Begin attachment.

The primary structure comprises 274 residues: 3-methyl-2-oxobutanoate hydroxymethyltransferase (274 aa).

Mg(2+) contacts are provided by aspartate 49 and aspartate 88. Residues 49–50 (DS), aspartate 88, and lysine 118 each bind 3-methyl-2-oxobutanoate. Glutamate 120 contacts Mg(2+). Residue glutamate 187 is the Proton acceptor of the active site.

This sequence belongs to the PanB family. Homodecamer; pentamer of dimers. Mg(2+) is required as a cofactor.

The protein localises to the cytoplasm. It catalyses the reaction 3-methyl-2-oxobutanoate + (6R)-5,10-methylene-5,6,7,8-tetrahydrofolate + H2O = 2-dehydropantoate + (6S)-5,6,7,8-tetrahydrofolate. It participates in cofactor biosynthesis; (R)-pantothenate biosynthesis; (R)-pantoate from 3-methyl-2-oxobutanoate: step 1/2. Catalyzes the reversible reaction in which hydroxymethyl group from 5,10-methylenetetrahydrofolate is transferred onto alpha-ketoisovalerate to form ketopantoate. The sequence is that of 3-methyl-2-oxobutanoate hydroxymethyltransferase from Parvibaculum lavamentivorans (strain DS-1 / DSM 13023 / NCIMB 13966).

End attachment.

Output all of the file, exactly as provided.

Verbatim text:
The primary structure comprises 274 residues: 3-methyl-2-oxobutanoate hydroxymethyltransferase (274 aa).

Mg(2+) contacts are provided by aspartate 49 and aspartate 88. Residues 49–50 (DS), aspartate 88, and lysine 118 each bind 3-methyl-2-oxobutanoate. Glutamate 120 contacts Mg(2+). Residue glutamate 187 is the Proton acceptor of the active site.

This sequence belongs to the PanB family. Homodecamer; pentamer of dimers. Mg(2+) is required as a cofactor.

The protein localises to the cytoplasm. It catalyses the reaction 3-methyl-2-oxobutanoate + (6R)-5,10-methylene-5,6,7,8-tetrahydrofolate + H2O = 2-dehydropantoate + (6S)-5,6,7,8-tetrahydrofolate. It participates in cofactor biosynthesis; (R)-pantothenate biosynthesis; (R)-pantoate from 3-methyl-2-oxobutanoate: step 1/2. Catalyzes the reversible reaction in which hydroxymethyl group from 5,10-methylenetetrahydrofolate is transferred onto alpha-ketoisovalerate to form ketopantoate. The sequence is that of 3-methyl-2-oxobutanoate hydroxymethyltransferase from Parvibaculum lavamentivorans (strain DS-1 / DSM 13023 / NCIMB 13966).